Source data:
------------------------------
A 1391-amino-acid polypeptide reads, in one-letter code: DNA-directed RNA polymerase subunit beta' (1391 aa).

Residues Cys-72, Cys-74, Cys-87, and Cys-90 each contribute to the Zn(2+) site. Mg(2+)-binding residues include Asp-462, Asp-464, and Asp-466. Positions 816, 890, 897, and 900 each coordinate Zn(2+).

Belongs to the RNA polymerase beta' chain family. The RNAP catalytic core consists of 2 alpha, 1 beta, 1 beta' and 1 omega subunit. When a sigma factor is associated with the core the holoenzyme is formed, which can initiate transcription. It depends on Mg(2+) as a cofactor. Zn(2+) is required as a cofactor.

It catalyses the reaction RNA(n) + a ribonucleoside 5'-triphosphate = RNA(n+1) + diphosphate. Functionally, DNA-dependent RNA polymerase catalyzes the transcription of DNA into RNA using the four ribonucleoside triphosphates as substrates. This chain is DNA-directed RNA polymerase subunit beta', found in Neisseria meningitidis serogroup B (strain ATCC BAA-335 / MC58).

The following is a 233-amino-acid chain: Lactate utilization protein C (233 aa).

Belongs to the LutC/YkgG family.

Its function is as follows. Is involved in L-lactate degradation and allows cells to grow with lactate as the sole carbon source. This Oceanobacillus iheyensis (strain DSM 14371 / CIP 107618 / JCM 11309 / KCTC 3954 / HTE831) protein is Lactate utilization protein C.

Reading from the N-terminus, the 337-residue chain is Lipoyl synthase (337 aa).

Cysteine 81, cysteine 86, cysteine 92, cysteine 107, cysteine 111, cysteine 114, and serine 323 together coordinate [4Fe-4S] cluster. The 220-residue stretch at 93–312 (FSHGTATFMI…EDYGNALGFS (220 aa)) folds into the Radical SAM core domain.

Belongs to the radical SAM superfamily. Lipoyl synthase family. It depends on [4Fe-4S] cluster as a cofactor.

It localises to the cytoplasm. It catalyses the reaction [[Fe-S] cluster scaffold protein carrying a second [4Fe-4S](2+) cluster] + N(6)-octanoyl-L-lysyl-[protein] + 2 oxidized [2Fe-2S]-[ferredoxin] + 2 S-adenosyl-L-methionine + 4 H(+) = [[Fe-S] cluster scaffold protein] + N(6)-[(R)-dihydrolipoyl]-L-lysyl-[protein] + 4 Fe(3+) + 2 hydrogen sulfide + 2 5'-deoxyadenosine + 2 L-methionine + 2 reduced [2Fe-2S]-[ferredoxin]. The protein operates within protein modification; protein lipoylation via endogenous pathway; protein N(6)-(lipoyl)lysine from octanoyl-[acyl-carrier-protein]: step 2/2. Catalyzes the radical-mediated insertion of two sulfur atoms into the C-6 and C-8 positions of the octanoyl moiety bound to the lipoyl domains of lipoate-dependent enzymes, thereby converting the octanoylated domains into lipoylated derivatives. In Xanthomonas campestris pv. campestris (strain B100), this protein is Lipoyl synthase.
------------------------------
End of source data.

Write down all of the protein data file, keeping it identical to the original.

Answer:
A 1391-amino-acid polypeptide reads, in one-letter code: DNA-directed RNA polymerase subunit beta' (1391 aa).

Residues Cys-72, Cys-74, Cys-87, and Cys-90 each contribute to the Zn(2+) site. Mg(2+)-binding residues include Asp-462, Asp-464, and Asp-466. Positions 816, 890, 897, and 900 each coordinate Zn(2+).

Belongs to the RNA polymerase beta' chain family. The RNAP catalytic core consists of 2 alpha, 1 beta, 1 beta' and 1 omega subunit. When a sigma factor is associated with the core the holoenzyme is formed, which can initiate transcription. It depends on Mg(2+) as a cofactor. Zn(2+) is required as a cofactor.

It catalyses the reaction RNA(n) + a ribonucleoside 5'-triphosphate = RNA(n+1) + diphosphate. Functionally, DNA-dependent RNA polymerase catalyzes the transcription of DNA into RNA using the four ribonucleoside triphosphates as substrates. This chain is DNA-directed RNA polymerase subunit beta', found in Neisseria meningitidis serogroup B (strain ATCC BAA-335 / MC58).

The following is a 233-amino-acid chain: Lactate utilization protein C (233 aa).

Belongs to the LutC/YkgG family.

Its function is as follows. Is involved in L-lactate degradation and allows cells to grow with lactate as the sole carbon source. This Oceanobacillus iheyensis (strain DSM 14371 / CIP 107618 / JCM 11309 / KCTC 3954 / HTE831) protein is Lactate utilization protein C.

Reading from the N-terminus, the 337-residue chain is Lipoyl synthase (337 aa).

Cysteine 81, cysteine 86, cysteine 92, cysteine 107, cysteine 111, cysteine 114, and serine 323 together coordinate [4Fe-4S] cluster. The 220-residue stretch at 93–312 (FSHGTATFMI…EDYGNALGFS (220 aa)) folds into the Radical SAM core domain.

Belongs to the radical SAM superfamily. Lipoyl synthase family. It depends on [4Fe-4S] cluster as a cofactor.

It localises to the cytoplasm. It catalyses the reaction [[Fe-S] cluster scaffold protein carrying a second [4Fe-4S](2+) cluster] + N(6)-octanoyl-L-lysyl-[protein] + 2 oxidized [2Fe-2S]-[ferredoxin] + 2 S-adenosyl-L-methionine + 4 H(+) = [[Fe-S] cluster scaffold protein] + N(6)-[(R)-dihydrolipoyl]-L-lysyl-[protein] + 4 Fe(3+) + 2 hydrogen sulfide + 2 5'-deoxyadenosine + 2 L-methionine + 2 reduced [2Fe-2S]-[ferredoxin]. The protein operates within protein modification; protein lipoylation via endogenous pathway; protein N(6)-(lipoyl)lysine from octanoyl-[acyl-carrier-protein]: step 2/2. Catalyzes the radical-mediated insertion of two sulfur atoms into the C-6 and C-8 positions of the octanoyl moiety bound to the lipoyl domains of lipoate-dependent enzymes, thereby converting the octanoylated domains into lipoylated derivatives. In Xanthomonas campestris pv. campestris (strain B100), this protein is Lipoyl synthase.